I cut a small piece of prototype board to fit the housing, cut a piece of the red LED off of the strip, tinned it, and soldered it to the board with two leads. The LED strip that I used had built in resistors in each segment, so I didn’t need to worry about anything else.

A red LED ribbon cut into pieces held by soldering helping hands.
A soldered breadboard with two wires soldered to it.
The red LED is lit up with the new wire patch.

Once all of the lights had been rewired, I had assembled all of the components for the spacestation: large LEDs, pushbutton switches, toggle switches, rotary knobs, joystick, 16-key keypad, and 7-segment displays. Now all that was left was the large task of wiring them all together.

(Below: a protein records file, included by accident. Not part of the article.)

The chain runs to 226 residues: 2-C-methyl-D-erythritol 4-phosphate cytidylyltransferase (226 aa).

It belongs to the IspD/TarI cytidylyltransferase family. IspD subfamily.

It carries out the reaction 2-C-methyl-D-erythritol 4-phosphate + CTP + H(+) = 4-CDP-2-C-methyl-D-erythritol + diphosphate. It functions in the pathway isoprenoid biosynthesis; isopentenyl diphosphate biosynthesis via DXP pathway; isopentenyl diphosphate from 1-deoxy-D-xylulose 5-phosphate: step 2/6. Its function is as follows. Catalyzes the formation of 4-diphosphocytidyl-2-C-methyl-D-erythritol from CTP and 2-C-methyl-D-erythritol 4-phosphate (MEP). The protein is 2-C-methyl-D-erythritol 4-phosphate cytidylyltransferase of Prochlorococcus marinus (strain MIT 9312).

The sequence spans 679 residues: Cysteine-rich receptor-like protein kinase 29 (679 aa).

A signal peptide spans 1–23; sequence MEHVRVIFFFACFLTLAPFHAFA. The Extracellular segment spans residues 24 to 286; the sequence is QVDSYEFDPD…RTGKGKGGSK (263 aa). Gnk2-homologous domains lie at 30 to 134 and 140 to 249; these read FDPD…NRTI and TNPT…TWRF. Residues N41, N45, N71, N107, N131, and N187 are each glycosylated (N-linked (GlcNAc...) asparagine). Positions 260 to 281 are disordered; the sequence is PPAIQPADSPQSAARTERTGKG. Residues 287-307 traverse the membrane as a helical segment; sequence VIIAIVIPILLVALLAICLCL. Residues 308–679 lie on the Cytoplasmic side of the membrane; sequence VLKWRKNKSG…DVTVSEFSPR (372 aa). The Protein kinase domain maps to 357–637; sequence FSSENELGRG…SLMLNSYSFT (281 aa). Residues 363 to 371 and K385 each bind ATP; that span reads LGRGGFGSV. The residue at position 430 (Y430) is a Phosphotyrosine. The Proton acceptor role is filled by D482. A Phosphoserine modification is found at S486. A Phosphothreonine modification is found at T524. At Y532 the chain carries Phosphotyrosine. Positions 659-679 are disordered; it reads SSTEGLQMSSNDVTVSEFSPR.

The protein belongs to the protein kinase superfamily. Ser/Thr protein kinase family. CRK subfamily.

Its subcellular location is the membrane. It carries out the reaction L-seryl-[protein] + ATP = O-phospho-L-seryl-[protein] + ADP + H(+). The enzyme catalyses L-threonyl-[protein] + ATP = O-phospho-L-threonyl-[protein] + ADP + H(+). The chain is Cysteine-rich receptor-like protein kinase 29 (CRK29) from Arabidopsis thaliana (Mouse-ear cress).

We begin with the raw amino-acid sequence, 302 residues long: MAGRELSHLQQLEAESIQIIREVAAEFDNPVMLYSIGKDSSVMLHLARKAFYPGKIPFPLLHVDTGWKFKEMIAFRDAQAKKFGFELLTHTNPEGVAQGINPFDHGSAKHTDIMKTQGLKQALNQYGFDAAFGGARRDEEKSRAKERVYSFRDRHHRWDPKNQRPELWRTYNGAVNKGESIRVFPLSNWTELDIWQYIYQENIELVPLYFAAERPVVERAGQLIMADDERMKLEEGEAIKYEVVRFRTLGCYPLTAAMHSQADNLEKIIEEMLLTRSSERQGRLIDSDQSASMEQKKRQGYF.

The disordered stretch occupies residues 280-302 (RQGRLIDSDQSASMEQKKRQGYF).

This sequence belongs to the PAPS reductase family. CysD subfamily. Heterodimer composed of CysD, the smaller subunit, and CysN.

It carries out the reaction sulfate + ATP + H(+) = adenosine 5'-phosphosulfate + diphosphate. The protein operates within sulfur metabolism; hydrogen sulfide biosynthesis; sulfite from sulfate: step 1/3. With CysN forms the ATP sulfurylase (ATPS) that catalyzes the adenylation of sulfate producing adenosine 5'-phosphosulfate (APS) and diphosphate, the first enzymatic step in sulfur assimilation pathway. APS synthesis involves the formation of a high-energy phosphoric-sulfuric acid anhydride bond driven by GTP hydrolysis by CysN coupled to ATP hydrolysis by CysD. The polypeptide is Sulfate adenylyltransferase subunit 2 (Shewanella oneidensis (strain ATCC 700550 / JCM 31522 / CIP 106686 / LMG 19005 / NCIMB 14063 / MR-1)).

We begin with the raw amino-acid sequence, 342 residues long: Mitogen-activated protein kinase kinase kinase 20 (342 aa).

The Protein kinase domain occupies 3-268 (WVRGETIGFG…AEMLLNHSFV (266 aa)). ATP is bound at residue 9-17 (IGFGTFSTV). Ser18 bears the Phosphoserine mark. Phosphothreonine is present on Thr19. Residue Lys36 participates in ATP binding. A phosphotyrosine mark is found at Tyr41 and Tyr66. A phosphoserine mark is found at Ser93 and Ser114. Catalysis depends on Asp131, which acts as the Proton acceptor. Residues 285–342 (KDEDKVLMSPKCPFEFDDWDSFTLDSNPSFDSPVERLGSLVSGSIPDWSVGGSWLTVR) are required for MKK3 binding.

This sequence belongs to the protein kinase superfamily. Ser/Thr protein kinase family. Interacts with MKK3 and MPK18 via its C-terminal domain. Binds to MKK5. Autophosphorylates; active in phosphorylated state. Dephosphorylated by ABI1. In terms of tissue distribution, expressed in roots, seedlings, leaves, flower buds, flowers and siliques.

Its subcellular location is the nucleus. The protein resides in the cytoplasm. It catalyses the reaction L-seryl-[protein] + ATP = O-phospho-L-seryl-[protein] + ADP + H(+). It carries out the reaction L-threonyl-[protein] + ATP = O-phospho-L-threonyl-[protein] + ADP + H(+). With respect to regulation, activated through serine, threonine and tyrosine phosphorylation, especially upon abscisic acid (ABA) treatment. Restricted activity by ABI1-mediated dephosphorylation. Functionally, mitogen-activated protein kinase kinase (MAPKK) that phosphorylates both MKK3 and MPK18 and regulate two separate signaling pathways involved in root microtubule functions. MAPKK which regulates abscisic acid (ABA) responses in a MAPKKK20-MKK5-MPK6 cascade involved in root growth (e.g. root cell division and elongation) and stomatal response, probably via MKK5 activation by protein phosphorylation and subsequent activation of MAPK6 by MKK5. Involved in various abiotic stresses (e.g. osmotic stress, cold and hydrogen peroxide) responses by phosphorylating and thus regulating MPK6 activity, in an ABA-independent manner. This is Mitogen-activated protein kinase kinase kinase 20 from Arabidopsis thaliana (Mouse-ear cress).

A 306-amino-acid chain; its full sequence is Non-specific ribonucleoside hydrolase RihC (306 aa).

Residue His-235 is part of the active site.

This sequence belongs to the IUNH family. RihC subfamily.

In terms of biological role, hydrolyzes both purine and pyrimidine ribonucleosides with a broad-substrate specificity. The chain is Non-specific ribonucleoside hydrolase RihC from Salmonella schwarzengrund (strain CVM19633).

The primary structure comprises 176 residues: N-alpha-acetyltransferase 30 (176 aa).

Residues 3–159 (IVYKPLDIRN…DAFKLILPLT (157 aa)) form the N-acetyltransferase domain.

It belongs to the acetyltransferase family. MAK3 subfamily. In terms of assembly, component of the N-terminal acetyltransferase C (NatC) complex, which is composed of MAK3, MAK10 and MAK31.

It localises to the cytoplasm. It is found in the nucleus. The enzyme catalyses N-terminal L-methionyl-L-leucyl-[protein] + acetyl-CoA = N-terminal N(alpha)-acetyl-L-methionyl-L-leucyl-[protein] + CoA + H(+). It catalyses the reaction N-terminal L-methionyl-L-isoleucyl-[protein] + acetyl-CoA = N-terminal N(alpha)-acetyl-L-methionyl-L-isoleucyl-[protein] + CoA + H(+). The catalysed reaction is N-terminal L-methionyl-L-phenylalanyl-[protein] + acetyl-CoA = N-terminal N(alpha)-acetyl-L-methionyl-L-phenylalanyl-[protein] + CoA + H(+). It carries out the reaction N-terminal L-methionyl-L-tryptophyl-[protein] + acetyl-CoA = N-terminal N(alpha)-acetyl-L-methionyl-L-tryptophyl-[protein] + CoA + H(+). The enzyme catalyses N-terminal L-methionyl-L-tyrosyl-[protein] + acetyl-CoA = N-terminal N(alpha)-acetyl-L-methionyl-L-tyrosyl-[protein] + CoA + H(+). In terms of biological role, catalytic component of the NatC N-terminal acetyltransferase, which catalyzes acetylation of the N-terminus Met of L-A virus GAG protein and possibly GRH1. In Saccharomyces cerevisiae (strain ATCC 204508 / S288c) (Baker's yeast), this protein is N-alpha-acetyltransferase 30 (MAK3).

All of the compoents are laid out in the upside down space station wooden frame.

I began with the most difficult part – soldering the 8 2-digit 7 segment display. In hindsight, I wish I would have just bought segments that had a little bit more of the connections done for me, but this was some good small soldering practice. Each of the 2-digit segments have 10 outputs: 7 for the digits, 1 for the decimal point, and 1 for each digit display. These 7 segments are common cathode displays: each of the 8 segments(7 segments + 1 decimal point) are connected to the positive and each of the digit outputs is connected to the ground.

A 2 digit 7 segment display with the 10 outputs labeled with their respective outputs.